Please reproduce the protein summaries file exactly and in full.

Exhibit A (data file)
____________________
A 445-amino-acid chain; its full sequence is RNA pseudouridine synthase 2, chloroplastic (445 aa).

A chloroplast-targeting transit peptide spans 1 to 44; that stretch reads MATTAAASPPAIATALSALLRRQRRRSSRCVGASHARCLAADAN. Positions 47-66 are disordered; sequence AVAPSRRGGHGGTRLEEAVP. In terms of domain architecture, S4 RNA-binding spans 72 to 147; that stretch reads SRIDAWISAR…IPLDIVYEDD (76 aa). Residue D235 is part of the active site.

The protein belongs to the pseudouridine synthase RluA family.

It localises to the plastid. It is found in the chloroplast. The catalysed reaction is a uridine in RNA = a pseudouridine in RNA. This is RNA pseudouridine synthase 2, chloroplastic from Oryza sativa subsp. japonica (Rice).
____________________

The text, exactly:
A 445-amino-acid chain; its full sequence is RNA pseudouridine synthase 2, chloroplastic (445 aa).

A chloroplast-targeting transit peptide spans 1 to 44; that stretch reads MATTAAASPPAIATALSALLRRQRRRSSRCVGASHARCLAADAN. Positions 47-66 are disordered; sequence AVAPSRRGGHGGTRLEEAVP. In terms of domain architecture, S4 RNA-binding spans 72 to 147; that stretch reads SRIDAWISAR…IPLDIVYEDD (76 aa). Residue D235 is part of the active site.

The protein belongs to the pseudouridine synthase RluA family.

It localises to the plastid. It is found in the chloroplast. The catalysed reaction is a uridine in RNA = a pseudouridine in RNA. This is RNA pseudouridine synthase 2, chloroplastic from Oryza sativa subsp. japonica (Rice).